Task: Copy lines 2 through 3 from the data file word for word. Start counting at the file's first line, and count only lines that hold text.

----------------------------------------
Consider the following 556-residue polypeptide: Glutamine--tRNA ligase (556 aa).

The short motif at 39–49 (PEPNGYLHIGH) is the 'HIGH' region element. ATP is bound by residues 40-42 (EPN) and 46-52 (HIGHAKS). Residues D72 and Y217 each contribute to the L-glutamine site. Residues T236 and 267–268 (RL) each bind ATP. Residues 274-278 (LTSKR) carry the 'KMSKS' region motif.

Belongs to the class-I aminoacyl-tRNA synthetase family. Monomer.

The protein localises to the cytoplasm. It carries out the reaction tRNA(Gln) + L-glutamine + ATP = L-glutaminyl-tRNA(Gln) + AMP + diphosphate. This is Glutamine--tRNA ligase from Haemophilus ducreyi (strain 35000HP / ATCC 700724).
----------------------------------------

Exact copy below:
The short motif at 39–49 (PEPNGYLHIGH) is the 'HIGH' region element. ATP is bound by residues 40-42 (EPN) and 46-52 (HIGHAKS). Residues D72 and Y217 each contribute to the L-glutamine site. Residues T236 and 267–268 (RL) each bind ATP. Residues 274-278 (LTSKR) carry the 'KMSKS' region motif.

Belongs to the class-I aminoacyl-tRNA synthetase family. Monomer.